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All three of the matrix factorizations discussed in this section
make use of *triangular* matrices, where all the
elements either above or below the diagonal are zero. Systems of linear
equations involving triangular matrices are easily and quickly solved
using either *forward* or *back substitution*.

The Cholesky factorization expresses a symmetric matrix as the product of a triangular matrix and its transpose

*A* = *R*′*R*,

where *R* is an upper triangular matrix.

Not all symmetric matrices can be factored in this way; the
matrices that have such a factorization are said to be positive definite.
This implies that all the diagonal elements of *A* are
positive and that the off-diagonal elements are “not too big.”
The Pascal matrices provide an interesting example. Throughout this
chapter, the example matrix `A`

has been the 3-by-3
Pascal matrix. Temporarily switch to the 6-by-6:

A = pascal(6) A = 1 1 1 1 1 1 1 2 3 4 5 6 1 3 6 10 15 21 1 4 10 20 35 56 1 5 15 35 70 126 1 6 21 56 126 252

The elements of `A`

are binomial coefficients.
Each element is the sum of its north and west neighbors. The Cholesky
factorization is

R = chol(A) R = 1 1 1 1 1 1 0 1 2 3 4 5 0 0 1 3 6 10 0 0 0 1 4 10 0 0 0 0 1 5 0 0 0 0 0 1

The elements are again binomial coefficients. The fact that `R'*R`

is
equal to `A`

demonstrates an identity involving sums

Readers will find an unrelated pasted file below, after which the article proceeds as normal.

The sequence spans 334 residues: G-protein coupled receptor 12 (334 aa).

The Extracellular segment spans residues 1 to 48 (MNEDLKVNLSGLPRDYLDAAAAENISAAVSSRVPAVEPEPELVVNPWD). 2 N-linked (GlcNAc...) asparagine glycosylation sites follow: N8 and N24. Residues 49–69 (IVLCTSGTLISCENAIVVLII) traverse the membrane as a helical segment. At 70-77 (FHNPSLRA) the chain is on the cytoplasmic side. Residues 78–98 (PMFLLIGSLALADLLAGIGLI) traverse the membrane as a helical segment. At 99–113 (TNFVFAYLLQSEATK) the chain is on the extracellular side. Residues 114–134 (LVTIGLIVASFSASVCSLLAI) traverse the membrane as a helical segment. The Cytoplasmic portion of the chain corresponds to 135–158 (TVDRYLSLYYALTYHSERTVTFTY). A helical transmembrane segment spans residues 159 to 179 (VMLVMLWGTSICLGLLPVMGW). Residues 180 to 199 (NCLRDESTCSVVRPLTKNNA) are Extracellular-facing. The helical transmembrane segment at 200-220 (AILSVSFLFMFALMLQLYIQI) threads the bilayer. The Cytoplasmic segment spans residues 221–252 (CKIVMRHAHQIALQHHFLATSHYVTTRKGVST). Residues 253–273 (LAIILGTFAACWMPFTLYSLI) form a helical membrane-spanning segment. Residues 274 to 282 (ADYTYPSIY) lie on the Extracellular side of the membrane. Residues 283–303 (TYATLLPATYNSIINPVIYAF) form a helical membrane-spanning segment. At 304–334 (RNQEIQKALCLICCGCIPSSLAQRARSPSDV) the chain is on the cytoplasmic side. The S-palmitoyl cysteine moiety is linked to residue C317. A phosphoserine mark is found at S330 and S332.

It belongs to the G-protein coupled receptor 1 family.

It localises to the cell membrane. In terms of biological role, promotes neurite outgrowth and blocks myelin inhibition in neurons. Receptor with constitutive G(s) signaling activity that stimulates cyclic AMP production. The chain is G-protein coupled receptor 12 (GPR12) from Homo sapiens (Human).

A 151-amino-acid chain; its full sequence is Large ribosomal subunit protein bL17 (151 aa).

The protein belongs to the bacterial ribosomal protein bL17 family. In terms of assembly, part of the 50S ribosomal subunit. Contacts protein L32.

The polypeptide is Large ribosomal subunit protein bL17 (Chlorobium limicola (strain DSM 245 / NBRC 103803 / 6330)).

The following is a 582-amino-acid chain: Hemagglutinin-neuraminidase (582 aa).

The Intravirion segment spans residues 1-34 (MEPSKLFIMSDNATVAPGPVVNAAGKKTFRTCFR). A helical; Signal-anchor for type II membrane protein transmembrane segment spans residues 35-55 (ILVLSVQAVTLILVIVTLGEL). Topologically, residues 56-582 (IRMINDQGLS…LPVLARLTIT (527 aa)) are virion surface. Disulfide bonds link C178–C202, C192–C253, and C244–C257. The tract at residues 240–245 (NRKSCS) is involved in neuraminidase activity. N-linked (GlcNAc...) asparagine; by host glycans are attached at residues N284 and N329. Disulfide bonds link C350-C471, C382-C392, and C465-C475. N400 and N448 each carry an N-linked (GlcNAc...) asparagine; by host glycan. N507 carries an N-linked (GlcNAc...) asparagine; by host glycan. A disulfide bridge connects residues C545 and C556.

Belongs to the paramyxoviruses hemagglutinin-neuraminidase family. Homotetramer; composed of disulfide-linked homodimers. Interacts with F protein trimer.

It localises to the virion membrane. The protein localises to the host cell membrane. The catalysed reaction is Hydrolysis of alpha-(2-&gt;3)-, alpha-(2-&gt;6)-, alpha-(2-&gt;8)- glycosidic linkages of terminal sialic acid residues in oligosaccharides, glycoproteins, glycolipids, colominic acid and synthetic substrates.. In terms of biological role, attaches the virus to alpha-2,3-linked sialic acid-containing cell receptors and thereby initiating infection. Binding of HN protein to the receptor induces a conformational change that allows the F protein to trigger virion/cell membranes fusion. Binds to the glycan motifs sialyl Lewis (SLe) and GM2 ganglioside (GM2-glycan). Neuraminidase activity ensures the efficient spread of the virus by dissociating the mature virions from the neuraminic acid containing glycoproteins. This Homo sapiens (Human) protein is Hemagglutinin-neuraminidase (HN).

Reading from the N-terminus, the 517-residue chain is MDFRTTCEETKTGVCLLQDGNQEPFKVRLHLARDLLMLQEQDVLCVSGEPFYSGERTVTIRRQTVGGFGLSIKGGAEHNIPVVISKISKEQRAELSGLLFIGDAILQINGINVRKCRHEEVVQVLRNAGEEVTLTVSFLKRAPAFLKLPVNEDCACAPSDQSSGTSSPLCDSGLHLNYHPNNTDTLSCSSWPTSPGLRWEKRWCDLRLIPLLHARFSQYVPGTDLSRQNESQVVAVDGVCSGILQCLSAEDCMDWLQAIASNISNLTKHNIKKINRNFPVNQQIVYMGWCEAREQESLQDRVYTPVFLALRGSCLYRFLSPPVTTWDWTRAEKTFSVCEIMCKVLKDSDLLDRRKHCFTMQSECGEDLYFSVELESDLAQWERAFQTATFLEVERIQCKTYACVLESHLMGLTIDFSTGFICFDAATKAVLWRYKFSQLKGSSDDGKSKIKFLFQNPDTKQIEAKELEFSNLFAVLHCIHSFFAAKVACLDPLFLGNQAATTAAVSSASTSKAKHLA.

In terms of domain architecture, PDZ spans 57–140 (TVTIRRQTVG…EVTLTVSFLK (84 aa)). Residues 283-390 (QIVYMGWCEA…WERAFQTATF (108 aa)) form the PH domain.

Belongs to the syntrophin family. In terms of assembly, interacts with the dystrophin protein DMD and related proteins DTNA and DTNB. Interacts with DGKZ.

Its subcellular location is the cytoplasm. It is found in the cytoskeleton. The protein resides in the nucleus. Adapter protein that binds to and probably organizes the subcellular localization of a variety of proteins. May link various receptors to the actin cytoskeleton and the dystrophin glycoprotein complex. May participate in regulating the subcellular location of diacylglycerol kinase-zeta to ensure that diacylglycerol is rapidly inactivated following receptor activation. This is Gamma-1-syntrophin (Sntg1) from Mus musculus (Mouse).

of products of binomial coefficients.

The Cholesky factorization also applies to complex matrices. Any complex matrix that has a Cholesky factorization satisfies

*A′* = *A*

The Cholesky factorization allows the linear system

*Ax* = *b*

to be replaced by

*R*′*R**x* = *b*.

Because the backslash operator recognizes triangular systems,
this can be solved in the MATLAB^{®} environment quickly with

x = R\(R'\b)

If `A`

is *n*-by-*n*,
the computational complexity of `chol(A)`

is O(*n*^{3}),
but the complexity of the subsequent backslash solutions is only O(*n*^{2}).

LU factorization, or Gaussian elimination, expresses any square
matrix *A* as the product of a permutation of a lower
triangular matrix and an upper triangular matrix

*A* = *LU*,

where *L* is a permutation of a lower triangular
matrix with ones on its diagonal and *U* is an upper
triangular matrix.

The permutations are necessary for both theoretical and computational reasons. The matrix

$$\left[\begin{array}{cc}0& 1\\ 1& 0\end{array}\right]$$

cannot be expressed as the product of triangular matrices without interchanging its two rows. Although the matrix

$$\left[\begin{array}{cc}\epsilon & 1\\ 1& 0\end{array}\right]$$

can be expressed as the product of triangular matrices, when *ε* is
small, the elements in the factors are large and magnify errors, so
even though the permutations are not strictly necessary, they are
desirable. Partial pivoting ensures that the elements of *L* are